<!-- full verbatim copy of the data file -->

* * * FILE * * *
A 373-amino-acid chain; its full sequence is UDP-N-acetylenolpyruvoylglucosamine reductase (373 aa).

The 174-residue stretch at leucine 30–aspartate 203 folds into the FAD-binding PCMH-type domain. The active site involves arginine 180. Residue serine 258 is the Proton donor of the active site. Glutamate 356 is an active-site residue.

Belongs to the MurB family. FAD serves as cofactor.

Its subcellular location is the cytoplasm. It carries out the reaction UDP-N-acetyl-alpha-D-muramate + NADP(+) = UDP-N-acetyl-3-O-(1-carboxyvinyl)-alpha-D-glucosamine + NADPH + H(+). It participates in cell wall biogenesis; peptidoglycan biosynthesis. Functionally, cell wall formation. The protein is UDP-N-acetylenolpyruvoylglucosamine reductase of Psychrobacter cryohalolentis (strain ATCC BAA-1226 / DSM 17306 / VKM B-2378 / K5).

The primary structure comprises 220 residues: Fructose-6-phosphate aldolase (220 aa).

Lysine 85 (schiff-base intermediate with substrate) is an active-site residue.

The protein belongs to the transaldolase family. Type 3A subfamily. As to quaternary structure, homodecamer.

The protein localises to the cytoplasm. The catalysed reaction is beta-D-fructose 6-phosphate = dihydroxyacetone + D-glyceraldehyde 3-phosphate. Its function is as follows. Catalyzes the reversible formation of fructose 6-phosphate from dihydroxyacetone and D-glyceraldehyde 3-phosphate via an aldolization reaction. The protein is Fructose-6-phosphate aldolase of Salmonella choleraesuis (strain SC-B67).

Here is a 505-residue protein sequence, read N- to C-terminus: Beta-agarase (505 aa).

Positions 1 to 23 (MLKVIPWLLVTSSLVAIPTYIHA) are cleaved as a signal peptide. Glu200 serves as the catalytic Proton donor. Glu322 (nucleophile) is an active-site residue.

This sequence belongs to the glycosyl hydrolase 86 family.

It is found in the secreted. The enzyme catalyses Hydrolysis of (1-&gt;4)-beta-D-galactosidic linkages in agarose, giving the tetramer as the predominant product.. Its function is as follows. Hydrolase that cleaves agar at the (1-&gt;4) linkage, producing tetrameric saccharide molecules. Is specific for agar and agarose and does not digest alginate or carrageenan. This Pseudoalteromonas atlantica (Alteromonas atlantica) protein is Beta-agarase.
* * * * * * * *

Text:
A 373-amino-acid chain; its full sequence is UDP-N-acetylenolpyruvoylglucosamine reductase (373 aa).

The 174-residue stretch at leucine 30–aspartate 203 folds into the FAD-binding PCMH-type domain. The active site involves arginine 180. Residue serine 258 is the Proton donor of the active site. Glutamate 356 is an active-site residue.

Belongs to the MurB family. FAD serves as cofactor.

Its subcellular location is the cytoplasm. It carries out the reaction UDP-N-acetyl-alpha-D-muramate + NADP(+) = UDP-N-acetyl-3-O-(1-carboxyvinyl)-alpha-D-glucosamine + NADPH + H(+). It participates in cell wall biogenesis; peptidoglycan biosynthesis. Functionally, cell wall formation. The protein is UDP-N-acetylenolpyruvoylglucosamine reductase of Psychrobacter cryohalolentis (strain ATCC BAA-1226 / DSM 17306 / VKM B-2378 / K5).

The primary structure comprises 220 residues: Fructose-6-phosphate aldolase (220 aa).

Lysine 85 (schiff-base intermediate with substrate) is an active-site residue.

The protein belongs to the transaldolase family. Type 3A subfamily. As to quaternary structure, homodecamer.

The protein localises to the cytoplasm. The catalysed reaction is beta-D-fructose 6-phosphate = dihydroxyacetone + D-glyceraldehyde 3-phosphate. Its function is as follows. Catalyzes the reversible formation of fructose 6-phosphate from dihydroxyacetone and D-glyceraldehyde 3-phosphate via an aldolization reaction. The protein is Fructose-6-phosphate aldolase of Salmonella choleraesuis (strain SC-B67).

Here is a 505-residue protein sequence, read N- to C-terminus: Beta-agarase (505 aa).

Positions 1 to 23 (MLKVIPWLLVTSSLVAIPTYIHA) are cleaved as a signal peptide. Glu200 serves as the catalytic Proton donor. Glu322 (nucleophile) is an active-site residue.

This sequence belongs to the glycosyl hydrolase 86 family.

It is found in the secreted. The enzyme catalyses Hydrolysis of (1-&gt;4)-beta-D-galactosidic linkages in agarose, giving the tetramer as the predominant product.. Its function is as follows. Hydrolase that cleaves agar at the (1-&gt;4) linkage, producing tetrameric saccharide molecules. Is specific for agar and agarose and does not digest alginate or carrageenan. This Pseudoalteromonas atlantica (Alteromonas atlantica) protein is Beta-agarase.